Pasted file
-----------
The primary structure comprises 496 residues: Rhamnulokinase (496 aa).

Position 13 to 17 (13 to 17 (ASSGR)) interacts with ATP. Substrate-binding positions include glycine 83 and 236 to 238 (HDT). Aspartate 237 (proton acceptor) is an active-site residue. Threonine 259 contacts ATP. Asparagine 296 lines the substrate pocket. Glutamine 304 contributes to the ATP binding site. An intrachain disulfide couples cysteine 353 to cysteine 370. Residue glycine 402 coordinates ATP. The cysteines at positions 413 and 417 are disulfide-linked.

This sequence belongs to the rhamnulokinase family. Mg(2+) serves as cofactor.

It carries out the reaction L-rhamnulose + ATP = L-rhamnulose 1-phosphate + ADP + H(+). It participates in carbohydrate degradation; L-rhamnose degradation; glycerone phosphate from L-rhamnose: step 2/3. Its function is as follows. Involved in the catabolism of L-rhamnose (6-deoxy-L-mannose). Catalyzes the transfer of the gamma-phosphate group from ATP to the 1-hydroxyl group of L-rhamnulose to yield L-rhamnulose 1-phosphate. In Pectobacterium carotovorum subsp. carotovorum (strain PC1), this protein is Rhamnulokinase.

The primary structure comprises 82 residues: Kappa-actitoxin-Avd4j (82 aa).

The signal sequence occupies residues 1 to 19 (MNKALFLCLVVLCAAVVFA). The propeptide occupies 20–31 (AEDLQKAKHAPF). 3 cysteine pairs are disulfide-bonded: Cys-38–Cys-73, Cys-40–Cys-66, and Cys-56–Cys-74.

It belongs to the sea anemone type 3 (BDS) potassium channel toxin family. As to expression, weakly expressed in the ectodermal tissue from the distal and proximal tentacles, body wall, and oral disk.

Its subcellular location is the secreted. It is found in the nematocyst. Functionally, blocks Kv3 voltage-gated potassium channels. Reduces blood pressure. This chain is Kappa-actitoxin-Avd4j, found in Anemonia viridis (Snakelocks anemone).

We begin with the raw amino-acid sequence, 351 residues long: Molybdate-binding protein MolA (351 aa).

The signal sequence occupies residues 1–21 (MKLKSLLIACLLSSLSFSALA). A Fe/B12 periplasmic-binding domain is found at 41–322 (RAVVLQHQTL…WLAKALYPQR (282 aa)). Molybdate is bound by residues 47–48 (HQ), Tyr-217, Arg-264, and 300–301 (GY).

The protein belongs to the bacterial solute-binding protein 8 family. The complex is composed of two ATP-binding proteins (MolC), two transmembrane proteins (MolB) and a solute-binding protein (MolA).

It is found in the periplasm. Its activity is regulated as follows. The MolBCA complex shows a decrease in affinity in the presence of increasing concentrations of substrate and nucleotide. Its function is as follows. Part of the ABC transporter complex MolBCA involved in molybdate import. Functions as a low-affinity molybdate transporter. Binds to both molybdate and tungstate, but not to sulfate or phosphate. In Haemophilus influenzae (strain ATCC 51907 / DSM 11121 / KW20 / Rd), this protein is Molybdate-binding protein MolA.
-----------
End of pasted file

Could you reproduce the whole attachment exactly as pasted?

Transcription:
The primary structure comprises 496 residues: Rhamnulokinase (496 aa).

Position 13 to 17 (13 to 17 (ASSGR)) interacts with ATP. Substrate-binding positions include glycine 83 and 236 to 238 (HDT). Aspartate 237 (proton acceptor) is an active-site residue. Threonine 259 contacts ATP. Asparagine 296 lines the substrate pocket. Glutamine 304 contributes to the ATP binding site. An intrachain disulfide couples cysteine 353 to cysteine 370. Residue glycine 402 coordinates ATP. The cysteines at positions 413 and 417 are disulfide-linked.

This sequence belongs to the rhamnulokinase family. Mg(2+) serves as cofactor.

It carries out the reaction L-rhamnulose + ATP = L-rhamnulose 1-phosphate + ADP + H(+). It participates in carbohydrate degradation; L-rhamnose degradation; glycerone phosphate from L-rhamnose: step 2/3. Its function is as follows. Involved in the catabolism of L-rhamnose (6-deoxy-L-mannose). Catalyzes the transfer of the gamma-phosphate group from ATP to the 1-hydroxyl group of L-rhamnulose to yield L-rhamnulose 1-phosphate. In Pectobacterium carotovorum subsp. carotovorum (strain PC1), this protein is Rhamnulokinase.

The primary structure comprises 82 residues: Kappa-actitoxin-Avd4j (82 aa).

The signal sequence occupies residues 1 to 19 (MNKALFLCLVVLCAAVVFA). The propeptide occupies 20–31 (AEDLQKAKHAPF). 3 cysteine pairs are disulfide-bonded: Cys-38–Cys-73, Cys-40–Cys-66, and Cys-56–Cys-74.

It belongs to the sea anemone type 3 (BDS) potassium channel toxin family. As to expression, weakly expressed in the ectodermal tissue from the distal and proximal tentacles, body wall, and oral disk.

Its subcellular location is the secreted. It is found in the nematocyst. Functionally, blocks Kv3 voltage-gated potassium channels. Reduces blood pressure. This chain is Kappa-actitoxin-Avd4j, found in Anemonia viridis (Snakelocks anemone).

We begin with the raw amino-acid sequence, 351 residues long: Molybdate-binding protein MolA (351 aa).

The signal sequence occupies residues 1–21 (MKLKSLLIACLLSSLSFSALA). A Fe/B12 periplasmic-binding domain is found at 41–322 (RAVVLQHQTL…WLAKALYPQR (282 aa)). Molybdate is bound by residues 47–48 (HQ), Tyr-217, Arg-264, and 300–301 (GY).

The protein belongs to the bacterial solute-binding protein 8 family. The complex is composed of two ATP-binding proteins (MolC), two transmembrane proteins (MolB) and a solute-binding protein (MolA).

It is found in the periplasm. Its activity is regulated as follows. The MolBCA complex shows a decrease in affinity in the presence of increasing concentrations of substrate and nucleotide. Its function is as follows. Part of the ABC transporter complex MolBCA involved in molybdate import. Functions as a low-affinity molybdate transporter. Binds to both molybdate and tungstate, but not to sulfate or phosphate. In Haemophilus influenzae (strain ATCC 51907 / DSM 11121 / KW20 / Rd), this protein is Molybdate-binding protein MolA.